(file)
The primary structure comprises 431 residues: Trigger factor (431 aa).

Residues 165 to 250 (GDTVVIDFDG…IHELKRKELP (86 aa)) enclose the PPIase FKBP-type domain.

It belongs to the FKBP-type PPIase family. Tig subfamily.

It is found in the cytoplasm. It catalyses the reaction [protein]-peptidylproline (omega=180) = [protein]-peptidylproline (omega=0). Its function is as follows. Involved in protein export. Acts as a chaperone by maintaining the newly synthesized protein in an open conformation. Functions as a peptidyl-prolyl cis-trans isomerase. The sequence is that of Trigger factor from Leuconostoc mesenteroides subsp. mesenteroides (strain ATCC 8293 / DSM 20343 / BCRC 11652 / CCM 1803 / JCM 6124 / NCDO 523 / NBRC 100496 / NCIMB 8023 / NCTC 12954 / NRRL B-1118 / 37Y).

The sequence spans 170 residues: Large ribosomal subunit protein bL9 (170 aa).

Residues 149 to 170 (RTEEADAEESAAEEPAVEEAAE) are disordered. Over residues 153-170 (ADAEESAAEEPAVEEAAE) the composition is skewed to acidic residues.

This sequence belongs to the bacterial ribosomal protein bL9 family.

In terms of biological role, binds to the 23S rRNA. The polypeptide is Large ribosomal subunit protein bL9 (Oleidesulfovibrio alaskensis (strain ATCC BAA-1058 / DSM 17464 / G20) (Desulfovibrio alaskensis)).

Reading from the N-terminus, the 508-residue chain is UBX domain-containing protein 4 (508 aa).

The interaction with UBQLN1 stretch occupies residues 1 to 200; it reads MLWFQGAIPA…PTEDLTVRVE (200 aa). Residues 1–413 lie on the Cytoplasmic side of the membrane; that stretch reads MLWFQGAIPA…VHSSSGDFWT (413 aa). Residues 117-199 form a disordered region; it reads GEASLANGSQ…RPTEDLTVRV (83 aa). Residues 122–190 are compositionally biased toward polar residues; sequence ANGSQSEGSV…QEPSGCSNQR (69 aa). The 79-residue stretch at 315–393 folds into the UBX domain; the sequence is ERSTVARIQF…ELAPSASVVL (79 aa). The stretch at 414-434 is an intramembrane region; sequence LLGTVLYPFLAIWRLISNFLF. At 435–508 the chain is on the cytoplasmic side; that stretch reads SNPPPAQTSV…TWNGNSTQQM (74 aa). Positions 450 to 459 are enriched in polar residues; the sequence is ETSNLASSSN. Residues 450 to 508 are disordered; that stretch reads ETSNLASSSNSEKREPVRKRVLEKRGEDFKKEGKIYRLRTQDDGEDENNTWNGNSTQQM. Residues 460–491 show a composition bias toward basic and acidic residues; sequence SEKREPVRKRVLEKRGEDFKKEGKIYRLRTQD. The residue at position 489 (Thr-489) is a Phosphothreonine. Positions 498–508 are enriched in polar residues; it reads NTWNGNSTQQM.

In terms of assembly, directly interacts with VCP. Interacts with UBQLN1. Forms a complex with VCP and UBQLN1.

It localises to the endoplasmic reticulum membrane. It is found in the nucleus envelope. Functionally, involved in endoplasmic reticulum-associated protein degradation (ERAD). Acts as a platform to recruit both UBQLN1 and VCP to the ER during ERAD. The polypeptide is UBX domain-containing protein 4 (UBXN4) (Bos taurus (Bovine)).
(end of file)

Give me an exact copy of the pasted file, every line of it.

The primary structure comprises 431 residues: Trigger factor (431 aa).

Residues 165 to 250 (GDTVVIDFDG…IHELKRKELP (86 aa)) enclose the PPIase FKBP-type domain.

It belongs to the FKBP-type PPIase family. Tig subfamily.

It is found in the cytoplasm. It catalyses the reaction [protein]-peptidylproline (omega=180) = [protein]-peptidylproline (omega=0). Its function is as follows. Involved in protein export. Acts as a chaperone by maintaining the newly synthesized protein in an open conformation. Functions as a peptidyl-prolyl cis-trans isomerase. The sequence is that of Trigger factor from Leuconostoc mesenteroides subsp. mesenteroides (strain ATCC 8293 / DSM 20343 / BCRC 11652 / CCM 1803 / JCM 6124 / NCDO 523 / NBRC 100496 / NCIMB 8023 / NCTC 12954 / NRRL B-1118 / 37Y).

The sequence spans 170 residues: Large ribosomal subunit protein bL9 (170 aa).

Residues 149 to 170 (RTEEADAEESAAEEPAVEEAAE) are disordered. Over residues 153-170 (ADAEESAAEEPAVEEAAE) the composition is skewed to acidic residues.

This sequence belongs to the bacterial ribosomal protein bL9 family.

In terms of biological role, binds to the 23S rRNA. The polypeptide is Large ribosomal subunit protein bL9 (Oleidesulfovibrio alaskensis (strain ATCC BAA-1058 / DSM 17464 / G20) (Desulfovibrio alaskensis)).

Reading from the N-terminus, the 508-residue chain is UBX domain-containing protein 4 (508 aa).

The interaction with UBQLN1 stretch occupies residues 1 to 200; it reads MLWFQGAIPA…PTEDLTVRVE (200 aa). Residues 1–413 lie on the Cytoplasmic side of the membrane; that stretch reads MLWFQGAIPA…VHSSSGDFWT (413 aa). Residues 117-199 form a disordered region; it reads GEASLANGSQ…RPTEDLTVRV (83 aa). Residues 122–190 are compositionally biased toward polar residues; sequence ANGSQSEGSV…QEPSGCSNQR (69 aa). The 79-residue stretch at 315–393 folds into the UBX domain; the sequence is ERSTVARIQF…ELAPSASVVL (79 aa). The stretch at 414-434 is an intramembrane region; sequence LLGTVLYPFLAIWRLISNFLF. At 435–508 the chain is on the cytoplasmic side; that stretch reads SNPPPAQTSV…TWNGNSTQQM (74 aa). Positions 450 to 459 are enriched in polar residues; the sequence is ETSNLASSSN. Residues 450 to 508 are disordered; that stretch reads ETSNLASSSNSEKREPVRKRVLEKRGEDFKKEGKIYRLRTQDDGEDENNTWNGNSTQQM. Residues 460–491 show a composition bias toward basic and acidic residues; sequence SEKREPVRKRVLEKRGEDFKKEGKIYRLRTQD. The residue at position 489 (Thr-489) is a Phosphothreonine. Positions 498–508 are enriched in polar residues; it reads NTWNGNSTQQM.

In terms of assembly, directly interacts with VCP. Interacts with UBQLN1. Forms a complex with VCP and UBQLN1.

It localises to the endoplasmic reticulum membrane. It is found in the nucleus envelope. Functionally, involved in endoplasmic reticulum-associated protein degradation (ERAD). Acts as a platform to recruit both UBQLN1 and VCP to the ER during ERAD. The polypeptide is UBX domain-containing protein 4 (UBXN4) (Bos taurus (Bovine)).